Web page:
Search Images Maps Play YouTube News Gmail Drive More »
Sign in
Screen reader users: click this link for accessible mode. Accessible mode has the same essential features but works better with your reader.

Patents

  1. Advanced Patent Search
Publication numberUS4390345 A
Publication typeGrant
Application numberUS 06/207,371
Publication dateJun 28, 1983
Filing dateNov 17, 1980
Priority dateNov 17, 1980
Publication number06207371, 207371, US 4390345 A, US 4390345A, US-A-4390345, US4390345 A, US4390345A
InventorsGabor A. Somorjai
Original AssigneeSomorjai Gabor A
Export CitationBiBTeX, EndNote, RefMan
External Links: USPTO, USPTO Assignment, Espacenet
Fuel compositions and additive mixtures for reducing hydrocarbon emissions
US 4390345 A
Abstract
Gasoline compositions and additive mixtures containing compounds having the formula: ##STR1## wherein R1 -R6 are each independently selected from hydrogen or hydrocarbyl radicals in an amount sufficient to reduce exhaust hydrocarbon emissions from an internal combustion engine being operated on gasoline containing a cyclopentadienyl manganese antiknock. Preferred hydrocarbon exhaust emission reducing compounds are 1,3-dioxolane and the lower alkyl and alkenyl substituted derivatives thereof.
Images(6)
Previous page
Next page
Claims(18)
I claim:
1. As a composition of matter, a lead-free or substantially lead-free hydrocarbon fuel composition for use in a spark ignited internal combustion engine to reduce hydrocarbon emissions comprising
(i) a major amount of hydrocarbons boiling in the gasoline boiling range,
(ii) an antiknock amount of a cyclopentadienyl manganese tricarbonyl antiknock compound, and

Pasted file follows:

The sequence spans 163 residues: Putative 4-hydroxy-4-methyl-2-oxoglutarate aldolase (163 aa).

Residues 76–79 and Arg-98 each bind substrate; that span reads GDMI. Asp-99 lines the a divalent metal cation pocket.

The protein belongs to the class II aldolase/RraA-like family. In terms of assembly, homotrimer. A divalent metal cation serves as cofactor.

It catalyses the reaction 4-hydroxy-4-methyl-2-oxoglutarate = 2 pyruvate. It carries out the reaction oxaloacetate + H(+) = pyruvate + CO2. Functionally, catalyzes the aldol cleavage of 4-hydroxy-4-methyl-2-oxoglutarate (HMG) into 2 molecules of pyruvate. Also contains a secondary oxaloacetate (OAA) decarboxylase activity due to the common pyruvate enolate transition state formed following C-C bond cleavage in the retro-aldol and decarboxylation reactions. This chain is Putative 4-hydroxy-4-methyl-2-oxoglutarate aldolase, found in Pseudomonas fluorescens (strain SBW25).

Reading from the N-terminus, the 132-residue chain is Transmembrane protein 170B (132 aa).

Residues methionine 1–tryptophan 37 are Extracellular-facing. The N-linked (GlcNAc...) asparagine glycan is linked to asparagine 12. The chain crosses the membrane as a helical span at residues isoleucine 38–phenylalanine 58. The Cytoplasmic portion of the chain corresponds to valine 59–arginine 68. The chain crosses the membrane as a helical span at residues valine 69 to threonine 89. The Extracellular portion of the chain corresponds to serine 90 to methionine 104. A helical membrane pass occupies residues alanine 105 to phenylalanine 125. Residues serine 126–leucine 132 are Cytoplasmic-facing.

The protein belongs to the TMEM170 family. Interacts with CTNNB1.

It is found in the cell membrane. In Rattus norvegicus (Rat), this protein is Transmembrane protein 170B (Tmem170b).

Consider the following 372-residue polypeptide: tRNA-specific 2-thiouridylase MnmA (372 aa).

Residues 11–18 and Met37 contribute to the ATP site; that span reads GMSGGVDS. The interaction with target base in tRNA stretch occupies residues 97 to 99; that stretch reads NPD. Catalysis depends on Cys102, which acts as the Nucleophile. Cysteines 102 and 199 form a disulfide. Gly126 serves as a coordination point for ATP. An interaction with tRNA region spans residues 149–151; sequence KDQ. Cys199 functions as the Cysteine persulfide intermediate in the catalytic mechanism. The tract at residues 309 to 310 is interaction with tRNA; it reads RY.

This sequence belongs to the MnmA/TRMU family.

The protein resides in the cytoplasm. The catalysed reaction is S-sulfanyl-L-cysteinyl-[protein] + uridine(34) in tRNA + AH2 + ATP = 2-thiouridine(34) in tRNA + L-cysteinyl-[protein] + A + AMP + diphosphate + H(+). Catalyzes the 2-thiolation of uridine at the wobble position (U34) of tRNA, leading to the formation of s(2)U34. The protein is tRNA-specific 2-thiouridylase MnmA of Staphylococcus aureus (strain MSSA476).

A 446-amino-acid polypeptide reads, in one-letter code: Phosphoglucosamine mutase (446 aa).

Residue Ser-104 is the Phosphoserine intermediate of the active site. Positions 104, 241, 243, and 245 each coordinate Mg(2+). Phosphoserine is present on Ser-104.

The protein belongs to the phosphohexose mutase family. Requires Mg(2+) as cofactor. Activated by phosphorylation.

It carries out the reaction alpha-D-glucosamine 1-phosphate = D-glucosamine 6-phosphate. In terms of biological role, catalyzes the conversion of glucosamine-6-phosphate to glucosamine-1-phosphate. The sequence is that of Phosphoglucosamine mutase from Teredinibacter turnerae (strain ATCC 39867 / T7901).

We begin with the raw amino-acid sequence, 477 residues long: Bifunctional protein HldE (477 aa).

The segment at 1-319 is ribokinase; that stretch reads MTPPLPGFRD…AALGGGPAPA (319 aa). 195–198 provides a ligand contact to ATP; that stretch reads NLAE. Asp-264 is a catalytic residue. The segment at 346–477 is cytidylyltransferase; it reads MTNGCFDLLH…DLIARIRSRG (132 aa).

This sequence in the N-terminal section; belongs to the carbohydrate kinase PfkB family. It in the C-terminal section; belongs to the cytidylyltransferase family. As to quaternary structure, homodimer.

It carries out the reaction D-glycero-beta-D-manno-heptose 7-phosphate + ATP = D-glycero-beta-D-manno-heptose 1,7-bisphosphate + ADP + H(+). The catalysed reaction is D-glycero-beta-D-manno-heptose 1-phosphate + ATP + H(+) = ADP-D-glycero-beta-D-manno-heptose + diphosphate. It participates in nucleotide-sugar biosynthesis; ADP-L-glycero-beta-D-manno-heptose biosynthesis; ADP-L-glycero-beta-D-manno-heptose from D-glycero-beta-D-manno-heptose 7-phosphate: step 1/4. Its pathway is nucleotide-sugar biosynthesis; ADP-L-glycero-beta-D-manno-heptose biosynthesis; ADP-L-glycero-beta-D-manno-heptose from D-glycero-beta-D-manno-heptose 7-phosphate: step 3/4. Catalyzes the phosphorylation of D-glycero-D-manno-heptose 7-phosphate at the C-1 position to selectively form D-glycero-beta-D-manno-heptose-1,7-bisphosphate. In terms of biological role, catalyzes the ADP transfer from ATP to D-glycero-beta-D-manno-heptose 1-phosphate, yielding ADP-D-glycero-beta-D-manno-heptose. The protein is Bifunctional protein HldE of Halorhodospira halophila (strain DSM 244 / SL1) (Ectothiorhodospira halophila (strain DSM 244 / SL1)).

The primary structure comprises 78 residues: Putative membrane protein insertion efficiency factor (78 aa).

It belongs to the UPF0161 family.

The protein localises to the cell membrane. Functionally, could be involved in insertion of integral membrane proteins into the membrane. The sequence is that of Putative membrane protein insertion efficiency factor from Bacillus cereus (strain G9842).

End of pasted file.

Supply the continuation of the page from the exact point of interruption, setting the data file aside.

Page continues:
(iii) an exhaust emission reducing amount of a compound having the general formula: ##STR8## wherein R1 -R6 are each independently selected from hydrogen or hydrocarbyl radicals.
2. The composition of claim 1 where said cyclopentadienyl group is a hydrocarbon group containing from 5 to about 17 carbon atoms.
3. The composition of claim 2 wherein said cyclopentadienyl group is methylcyclopentadienyl.
4. The composition of claim 3 wherein said hydrocarbyl radical is an alkyl radical having from 1 to about 4 carbon atoms.
5. The composition of claim 4 wherein said alkyl radical is methyl.
6. The composition of claim 4 wherein said alkyl radical is ethyl.
7. The composition of claim 3 wherein said hydrocarbyl radical is an alkenyl radical having from 2 to about 4 carbon atoms.
8. The composition of claim 3 wherein R1 -R6 are each hydrogen.
9. An additive fluid for gasoline to reduce hydrocarbon emissions comprising
(i) a cyclopentadienyl manganese tricarbonyl antiknock compound, and
(ii) a compound having the general formula: ##STR9## wherein R1 -R6 are each independently selected from hydrogen or hydrocarbyl radicals.
10. The additive fluid or claim 9 wherein said fluid contains an antiknock amount of said cyclopentadienyl manganese tricarbonyl antiknock compound.
11. The additive fluid of claim 9 wherein said fluid contains an amount sufficient to reduce exhaust hydrocarbon emissions of a compound having the general formula: ##STR10## wherein R1 -R6 are each independently selected from hydrogen or hydrocarbyl radicals.
12. The additive fluid of claim 9 wherein said cyclopentadienyl group is a hydrocarbon group containing from 5 to about 17 carbon atoms.